How can we stop prejudice-based bullying in schools?

Advice and Guidance

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What is prejudice-based bullying?

Some groups of young people are more likely to experience bullying than others.

Prejudice-based bullying is any type of direct physical or verbal bullying, indirect bullying or cyberbullying based on protected characteristics such as:

  • age
  • disability
  • gender reassignment
  • pregnancy and maternity
  • race
  • religion or belief
  • sex 
  • sexual orientation

Tackling prejudice-based bullying in schools

Helping schools to identify and prevent all forms of bullying: this animation describes the scale and the long lasting impact of bullying on pupils’ lives.

Tips for tackling prejudice-based bullying

To prevent prejudice-based bullying, use a whole school approach.

Look at the culture of the whole school and consider:

  • what your school is required to do under the Public Sector Equality Duty
  • creating a school culture that reflects safety and inclusivity
  • celebrating difference 
  • using the language of diversity
  • including and involving all pupils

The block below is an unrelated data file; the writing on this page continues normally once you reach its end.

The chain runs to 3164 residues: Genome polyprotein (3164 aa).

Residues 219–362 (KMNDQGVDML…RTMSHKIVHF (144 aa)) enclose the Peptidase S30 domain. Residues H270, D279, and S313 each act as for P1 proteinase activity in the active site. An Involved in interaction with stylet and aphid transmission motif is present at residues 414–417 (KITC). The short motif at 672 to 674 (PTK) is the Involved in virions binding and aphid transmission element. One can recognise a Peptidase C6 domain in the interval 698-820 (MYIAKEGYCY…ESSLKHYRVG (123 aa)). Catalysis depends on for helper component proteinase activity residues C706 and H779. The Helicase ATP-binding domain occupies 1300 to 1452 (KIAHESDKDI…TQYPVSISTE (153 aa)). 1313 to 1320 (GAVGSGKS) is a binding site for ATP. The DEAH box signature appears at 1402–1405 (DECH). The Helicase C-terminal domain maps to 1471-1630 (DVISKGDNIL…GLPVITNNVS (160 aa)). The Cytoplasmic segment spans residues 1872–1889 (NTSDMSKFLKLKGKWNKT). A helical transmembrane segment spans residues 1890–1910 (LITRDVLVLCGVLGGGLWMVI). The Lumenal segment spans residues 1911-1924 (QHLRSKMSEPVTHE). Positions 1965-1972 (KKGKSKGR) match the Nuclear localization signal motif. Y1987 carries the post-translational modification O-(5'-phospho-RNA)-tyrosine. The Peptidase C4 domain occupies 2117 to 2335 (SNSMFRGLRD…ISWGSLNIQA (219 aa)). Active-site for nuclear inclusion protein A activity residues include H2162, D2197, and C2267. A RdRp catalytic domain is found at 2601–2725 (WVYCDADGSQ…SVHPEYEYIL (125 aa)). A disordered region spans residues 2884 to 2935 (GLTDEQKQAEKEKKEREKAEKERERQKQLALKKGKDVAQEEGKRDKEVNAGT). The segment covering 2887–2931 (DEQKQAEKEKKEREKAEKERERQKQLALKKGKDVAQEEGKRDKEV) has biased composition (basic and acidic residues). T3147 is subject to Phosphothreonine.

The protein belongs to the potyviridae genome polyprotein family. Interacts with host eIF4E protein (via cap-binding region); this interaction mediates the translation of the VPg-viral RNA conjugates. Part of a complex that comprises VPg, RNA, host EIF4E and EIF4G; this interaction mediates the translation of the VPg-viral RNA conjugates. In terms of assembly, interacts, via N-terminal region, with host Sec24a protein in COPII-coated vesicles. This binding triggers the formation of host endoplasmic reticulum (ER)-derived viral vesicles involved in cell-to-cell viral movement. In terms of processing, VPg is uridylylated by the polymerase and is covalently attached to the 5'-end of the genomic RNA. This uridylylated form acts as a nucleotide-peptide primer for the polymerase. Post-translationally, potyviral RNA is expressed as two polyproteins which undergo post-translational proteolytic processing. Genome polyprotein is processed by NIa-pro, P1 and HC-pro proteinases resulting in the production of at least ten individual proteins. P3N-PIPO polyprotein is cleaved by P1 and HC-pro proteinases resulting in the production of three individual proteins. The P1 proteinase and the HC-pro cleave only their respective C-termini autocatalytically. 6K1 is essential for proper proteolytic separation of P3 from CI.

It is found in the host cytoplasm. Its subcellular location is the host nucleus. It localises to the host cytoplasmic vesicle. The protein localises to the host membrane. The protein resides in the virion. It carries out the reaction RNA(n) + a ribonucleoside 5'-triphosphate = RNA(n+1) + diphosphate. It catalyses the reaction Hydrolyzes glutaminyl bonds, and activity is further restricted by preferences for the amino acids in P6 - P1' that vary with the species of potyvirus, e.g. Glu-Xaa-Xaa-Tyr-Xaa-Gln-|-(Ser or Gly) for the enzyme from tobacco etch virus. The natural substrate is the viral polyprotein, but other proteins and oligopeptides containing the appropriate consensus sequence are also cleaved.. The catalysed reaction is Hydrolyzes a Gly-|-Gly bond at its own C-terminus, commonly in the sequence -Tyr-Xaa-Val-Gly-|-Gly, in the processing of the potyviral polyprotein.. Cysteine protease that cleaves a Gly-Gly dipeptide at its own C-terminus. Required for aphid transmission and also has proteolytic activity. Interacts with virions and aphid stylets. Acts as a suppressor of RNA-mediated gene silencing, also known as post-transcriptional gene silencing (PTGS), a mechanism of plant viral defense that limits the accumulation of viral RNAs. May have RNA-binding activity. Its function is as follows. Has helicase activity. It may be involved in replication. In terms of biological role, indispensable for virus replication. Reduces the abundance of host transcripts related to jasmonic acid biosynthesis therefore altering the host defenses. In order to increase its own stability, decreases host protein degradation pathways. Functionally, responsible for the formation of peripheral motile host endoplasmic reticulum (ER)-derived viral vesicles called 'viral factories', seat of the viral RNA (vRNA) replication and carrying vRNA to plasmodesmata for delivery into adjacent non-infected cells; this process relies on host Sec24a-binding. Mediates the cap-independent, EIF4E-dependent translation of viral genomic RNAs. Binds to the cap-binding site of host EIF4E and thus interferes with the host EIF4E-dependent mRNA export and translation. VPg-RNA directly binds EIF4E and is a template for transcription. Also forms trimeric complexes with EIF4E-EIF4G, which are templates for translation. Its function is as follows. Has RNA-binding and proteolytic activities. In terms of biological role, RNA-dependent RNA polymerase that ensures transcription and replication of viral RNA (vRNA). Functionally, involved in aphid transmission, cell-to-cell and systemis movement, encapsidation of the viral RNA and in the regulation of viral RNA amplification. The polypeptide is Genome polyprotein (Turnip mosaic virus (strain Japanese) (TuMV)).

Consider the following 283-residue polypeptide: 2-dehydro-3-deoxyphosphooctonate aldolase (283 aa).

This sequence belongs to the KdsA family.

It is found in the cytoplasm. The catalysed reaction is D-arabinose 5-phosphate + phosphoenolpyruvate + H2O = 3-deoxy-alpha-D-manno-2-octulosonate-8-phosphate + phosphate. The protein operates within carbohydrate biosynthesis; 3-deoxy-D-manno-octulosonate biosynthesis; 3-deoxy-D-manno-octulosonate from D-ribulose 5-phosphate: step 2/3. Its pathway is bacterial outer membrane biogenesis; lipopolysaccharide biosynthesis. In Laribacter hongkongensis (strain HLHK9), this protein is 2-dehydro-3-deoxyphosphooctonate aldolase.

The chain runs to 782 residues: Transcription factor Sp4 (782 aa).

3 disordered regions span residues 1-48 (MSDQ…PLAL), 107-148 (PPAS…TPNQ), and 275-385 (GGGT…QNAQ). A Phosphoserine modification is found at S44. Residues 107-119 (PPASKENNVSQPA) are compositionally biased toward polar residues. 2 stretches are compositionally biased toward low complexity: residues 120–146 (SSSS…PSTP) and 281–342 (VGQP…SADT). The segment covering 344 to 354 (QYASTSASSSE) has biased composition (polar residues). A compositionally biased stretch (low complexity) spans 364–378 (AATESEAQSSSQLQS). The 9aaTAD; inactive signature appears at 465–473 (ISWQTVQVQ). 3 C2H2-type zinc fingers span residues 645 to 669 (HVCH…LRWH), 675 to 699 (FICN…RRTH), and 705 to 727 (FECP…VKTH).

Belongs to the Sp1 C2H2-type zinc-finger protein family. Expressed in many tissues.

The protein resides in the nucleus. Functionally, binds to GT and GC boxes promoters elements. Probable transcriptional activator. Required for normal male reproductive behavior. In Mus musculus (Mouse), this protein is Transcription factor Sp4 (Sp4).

• empowering staff and students

What to do when prejudice-based bullying happens

  1. Have a good reporting system in place.

    Make sure that your reporting system for bullying is flexible, accessible and confidential.

    It should be like this for everyone, including those with disabilities and additional support needs.
  2. Take every report of bullying seriously.

    It can be very harmful to a young person if their reports are dismissed.
  3. Don't blame the victim.

    Children should never be told to just ignore it, or to change who they are - it is the children doing the bullying that need to change their behaviour and their attitude.
  4. Avoid stereotypes.

    It is not true that girls are 'bitchy' and boys have a punch up and get over it – anyone can be capable of bullying behaviour and it has a serious impact on everyone involved.
  5. Find out who else is involved.

    Bullying is very rarely one-on-one behaviour. Getting the wider group to change their behaviour can help it to stop.
  6. Know when and where to get outside advice and support.

    This may be particularly useful when those involved in bullying are coming to terms with their gender or sexual orientation.
  7. Monitor the levels of prejudice-based bullying in your school.

    This will help you to take action to prevent and tackle it in an informed way.
  8. Learn from bullying incidents and pupil surveys.

    Use these to revise anti-bullying policies and prevention measures.

Last updated: 29 Mar 2019

Further information

If you think you might have been treated unfairly and want further advice, you can contact the Equality Advisory and Support Service.

Phone: 0808 800 0082
Textphone: 0808 800 0084

You can email using the contact form on the EASS website.

Also available through the website are BSL interpretation, web chat services and a contact us form.


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Alternatively, you can visit our advice and guidance page.